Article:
EDIT: I would use NormalizedShort2 instead; it scales your value by the max short value (32767), allowing a "decimal-like" use of short values (in other words, "0.5" = 16383). Of course if your intent was just to halve your tex coord data, you can achieve this while still using floating points by using HalfVector2. If you still insist on Short2 you will probably have to scale it like NormalizedShort2 already does before submitting it as a coordinate.

share|improve this answer
    
Actually, integer division is the desired result. The "x" and "y" are deceiving; both of those values are IDs which describe a corner on the grid. The grid is 25 squares wide. If my ID is 58, then ID / GridSize = 2, which is the Y val... At this point I realize I am a friggin' idiot. I defined a constant for the pixel width of each texture square, but I never used it! I get 2 for my coordinate.Y, which is silly, it should be 2 * 32. With this in mind I will proceed. Thanks for forcing me to think this through more. –  A-Type Feb 22 '12 at 4:21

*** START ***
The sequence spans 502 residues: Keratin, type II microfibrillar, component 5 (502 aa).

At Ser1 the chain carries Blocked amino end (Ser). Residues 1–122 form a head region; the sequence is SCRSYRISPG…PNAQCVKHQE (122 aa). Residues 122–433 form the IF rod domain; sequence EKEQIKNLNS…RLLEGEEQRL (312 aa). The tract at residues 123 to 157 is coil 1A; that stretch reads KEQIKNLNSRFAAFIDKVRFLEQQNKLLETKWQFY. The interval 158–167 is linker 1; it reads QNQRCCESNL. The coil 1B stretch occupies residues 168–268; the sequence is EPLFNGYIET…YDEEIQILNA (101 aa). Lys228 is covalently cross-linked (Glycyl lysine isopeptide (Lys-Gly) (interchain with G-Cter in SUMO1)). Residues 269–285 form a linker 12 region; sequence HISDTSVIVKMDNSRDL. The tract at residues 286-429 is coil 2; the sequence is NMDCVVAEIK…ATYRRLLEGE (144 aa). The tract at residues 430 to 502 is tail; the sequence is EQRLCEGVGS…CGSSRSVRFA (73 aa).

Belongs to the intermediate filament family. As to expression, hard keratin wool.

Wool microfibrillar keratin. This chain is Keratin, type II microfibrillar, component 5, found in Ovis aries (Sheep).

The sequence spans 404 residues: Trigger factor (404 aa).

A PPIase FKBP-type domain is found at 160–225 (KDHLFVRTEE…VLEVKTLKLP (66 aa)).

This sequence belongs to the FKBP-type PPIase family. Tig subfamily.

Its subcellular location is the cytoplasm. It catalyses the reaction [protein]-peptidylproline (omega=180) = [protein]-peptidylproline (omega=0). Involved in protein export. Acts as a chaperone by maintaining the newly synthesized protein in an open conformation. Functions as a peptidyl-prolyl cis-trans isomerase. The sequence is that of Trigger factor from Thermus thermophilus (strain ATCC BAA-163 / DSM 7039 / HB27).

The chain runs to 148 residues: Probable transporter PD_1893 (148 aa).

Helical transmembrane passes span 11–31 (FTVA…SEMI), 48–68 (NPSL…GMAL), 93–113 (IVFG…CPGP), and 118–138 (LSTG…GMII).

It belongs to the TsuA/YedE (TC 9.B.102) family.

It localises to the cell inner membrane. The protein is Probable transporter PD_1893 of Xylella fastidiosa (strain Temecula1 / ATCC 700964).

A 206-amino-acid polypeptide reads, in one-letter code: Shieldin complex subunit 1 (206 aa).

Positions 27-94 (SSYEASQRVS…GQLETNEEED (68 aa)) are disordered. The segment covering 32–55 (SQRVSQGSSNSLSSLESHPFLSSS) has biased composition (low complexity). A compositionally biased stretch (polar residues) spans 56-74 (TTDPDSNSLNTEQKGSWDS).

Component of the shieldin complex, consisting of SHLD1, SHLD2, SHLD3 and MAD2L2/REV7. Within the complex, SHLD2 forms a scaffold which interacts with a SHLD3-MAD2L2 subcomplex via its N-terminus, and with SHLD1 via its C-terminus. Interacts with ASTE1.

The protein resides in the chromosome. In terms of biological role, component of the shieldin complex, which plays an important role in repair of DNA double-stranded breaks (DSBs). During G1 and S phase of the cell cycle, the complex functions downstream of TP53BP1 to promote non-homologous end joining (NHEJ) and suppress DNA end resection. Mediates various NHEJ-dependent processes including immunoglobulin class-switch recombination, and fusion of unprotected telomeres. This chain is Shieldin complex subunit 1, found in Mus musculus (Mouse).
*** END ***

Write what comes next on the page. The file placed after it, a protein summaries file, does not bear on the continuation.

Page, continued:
Ah yeah, I was gonna say something looked a little missing there :P I just didn't fully know how you had it set up –  Scott W Feb 22 '12 at 4:23
    
Didn't solve my problems, but I think I'm on the right track now. –  A-Type Feb 22 '12 at 5:13
    
Well, after experimentation, I actually baked the size of the squares into the percentage. 0.04 = 32 / 800 (i.e. 1/25). So, that actually wasn't helpful. Somehow everything's zero-ing out. I'll have to double check my casts and operators... –  A-Type Feb 22 '12 at 5:23